Under the optimal induction and transformation conditions [0.7-mM NADP+, 0.5-mM CoSO4, 20-mM Tris–HCl buffer (pH 8.5) and 30 °C], 42.69-g/L D-HPG was obtained in 3-L fermentation using 20 g/L (wet cell) E. coli 07 from 50-g/L l-tyrosine in 20 h with 92.5% conversion and > 99% ee. Finally, 32.98-g D-HPG was isolated with a 71.5% yield by preparation thin liquid chromatography, extraction, and crystallization. The identity of D-HPG was confirmed by NMR, HPLC, and HRMS analysis (Additional file 1: Fig. S11 and Fig. S12).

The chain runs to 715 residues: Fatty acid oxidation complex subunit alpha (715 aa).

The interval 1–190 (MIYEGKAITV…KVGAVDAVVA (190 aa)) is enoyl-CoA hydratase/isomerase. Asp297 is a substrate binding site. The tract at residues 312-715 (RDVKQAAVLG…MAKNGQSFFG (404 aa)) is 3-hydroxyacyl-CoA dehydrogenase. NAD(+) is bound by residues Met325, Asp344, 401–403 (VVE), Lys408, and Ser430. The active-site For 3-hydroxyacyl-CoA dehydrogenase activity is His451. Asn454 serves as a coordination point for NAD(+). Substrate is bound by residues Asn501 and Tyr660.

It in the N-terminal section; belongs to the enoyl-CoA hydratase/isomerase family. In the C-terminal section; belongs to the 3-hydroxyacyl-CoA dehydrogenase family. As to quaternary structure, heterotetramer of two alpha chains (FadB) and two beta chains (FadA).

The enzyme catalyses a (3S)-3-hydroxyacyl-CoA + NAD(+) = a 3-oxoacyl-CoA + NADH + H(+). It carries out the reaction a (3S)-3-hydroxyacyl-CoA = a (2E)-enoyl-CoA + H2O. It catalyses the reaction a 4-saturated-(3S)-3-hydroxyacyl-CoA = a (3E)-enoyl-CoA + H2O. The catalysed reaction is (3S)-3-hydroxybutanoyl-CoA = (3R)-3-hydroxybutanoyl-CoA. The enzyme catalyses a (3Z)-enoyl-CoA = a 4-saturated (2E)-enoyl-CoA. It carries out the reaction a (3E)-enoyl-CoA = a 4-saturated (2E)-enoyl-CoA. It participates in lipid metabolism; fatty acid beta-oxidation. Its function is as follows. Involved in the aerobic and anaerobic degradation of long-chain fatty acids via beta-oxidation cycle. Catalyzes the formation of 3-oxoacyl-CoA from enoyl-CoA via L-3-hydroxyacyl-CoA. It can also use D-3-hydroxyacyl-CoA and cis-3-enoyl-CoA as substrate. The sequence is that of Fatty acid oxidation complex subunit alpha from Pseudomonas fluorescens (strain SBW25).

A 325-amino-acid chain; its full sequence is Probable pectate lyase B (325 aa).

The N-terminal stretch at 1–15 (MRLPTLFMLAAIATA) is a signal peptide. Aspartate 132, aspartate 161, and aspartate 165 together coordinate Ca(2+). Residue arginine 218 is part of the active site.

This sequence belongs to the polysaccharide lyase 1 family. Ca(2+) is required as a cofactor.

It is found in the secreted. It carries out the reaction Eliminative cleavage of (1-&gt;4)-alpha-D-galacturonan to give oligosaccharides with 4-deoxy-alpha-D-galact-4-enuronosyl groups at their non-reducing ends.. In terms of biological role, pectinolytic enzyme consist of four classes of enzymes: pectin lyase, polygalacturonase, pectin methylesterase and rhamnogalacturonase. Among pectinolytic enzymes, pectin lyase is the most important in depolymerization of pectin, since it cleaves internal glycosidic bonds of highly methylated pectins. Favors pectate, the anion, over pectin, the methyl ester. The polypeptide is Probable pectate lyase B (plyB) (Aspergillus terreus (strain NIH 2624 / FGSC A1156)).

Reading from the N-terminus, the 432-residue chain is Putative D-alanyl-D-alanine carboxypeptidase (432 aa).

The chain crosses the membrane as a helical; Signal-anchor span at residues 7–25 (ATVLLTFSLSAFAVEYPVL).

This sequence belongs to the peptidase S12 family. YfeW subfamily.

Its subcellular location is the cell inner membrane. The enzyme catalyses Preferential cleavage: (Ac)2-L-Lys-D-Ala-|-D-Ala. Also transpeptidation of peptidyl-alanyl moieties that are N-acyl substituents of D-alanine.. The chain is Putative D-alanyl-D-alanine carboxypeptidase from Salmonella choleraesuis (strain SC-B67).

Numerous methods have been designed to efficiently produce D-HPG; these mainly include chemical synthesis and enzymatic conversion. Chemical synthesis methods include chiral separation, esterification-coupled hydrolysis, induced crystallization, and asymmetric transformation (Yu et al. 2009; Zhang et al. 2010). Although these methods are efficient for D-HPG production, their disadvantages include the need for high-cost precursors, multi-step separation and purification processes, and the production of toxic intermediates (Van et al. 2007; Zhang et al. 2015). For enzymatic conversion, a recent study used DL-HPH as a substrate in a two-step enzymatic process catalyzed by Hase and Case, resulting in 29.10-g/L D-HPG produced from 30-g/L DL-HPH in 12 h (Hu and Lin 2015); however, DL-HPH is usually obtained by the condensation of urea, phenol, and glyoxylic acid, which requires harsh conditions, thereby increasing the cost of D-HPG production (Bellini et al. 2019). Therefore, the development of a lower-cost and environmentally friendly method for efficient production of D-HPG remains a necessity. In this study, a four-enzyme cascade pathway was designed for the production of D-HPG from l-tyrosine, a low-cost and widely available amino acid. This pathway has three advantages: (1) use of a low-cost substrate and reagents (l-tyrosine and NH4Cl, respectively) to produce D-HPG; (2) simple procedures using a single E. coli strain (strain 07) for one-pot l-tyrosine conversion to D-HPG and no additional separation/purification processes; and (3) an environmentally friendly process with no generation of toxic intermediates (those generated in situ can be directly consumed in the reaction sequence).